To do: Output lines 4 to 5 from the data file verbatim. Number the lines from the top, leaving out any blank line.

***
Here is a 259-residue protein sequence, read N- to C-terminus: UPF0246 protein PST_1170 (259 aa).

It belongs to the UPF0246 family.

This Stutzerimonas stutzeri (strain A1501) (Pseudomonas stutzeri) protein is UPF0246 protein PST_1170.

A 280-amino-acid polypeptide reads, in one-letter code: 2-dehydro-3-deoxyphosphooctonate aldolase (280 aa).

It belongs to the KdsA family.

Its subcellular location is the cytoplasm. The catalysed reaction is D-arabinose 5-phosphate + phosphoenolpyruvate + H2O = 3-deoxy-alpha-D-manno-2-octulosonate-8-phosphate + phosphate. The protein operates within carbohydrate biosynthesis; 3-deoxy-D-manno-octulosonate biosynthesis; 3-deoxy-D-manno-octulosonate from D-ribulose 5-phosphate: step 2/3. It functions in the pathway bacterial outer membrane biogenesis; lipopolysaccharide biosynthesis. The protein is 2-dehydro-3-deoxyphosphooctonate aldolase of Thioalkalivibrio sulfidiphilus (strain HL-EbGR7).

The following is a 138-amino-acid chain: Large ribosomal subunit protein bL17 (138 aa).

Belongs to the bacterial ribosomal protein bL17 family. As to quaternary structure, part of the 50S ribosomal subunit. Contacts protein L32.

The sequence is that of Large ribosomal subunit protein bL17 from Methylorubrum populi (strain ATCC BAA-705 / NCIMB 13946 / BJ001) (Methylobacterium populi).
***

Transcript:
A 280-amino-acid polypeptide reads, in one-letter code: 2-dehydro-3-deoxyphosphooctonate aldolase (280 aa).

It belongs to the KdsA family.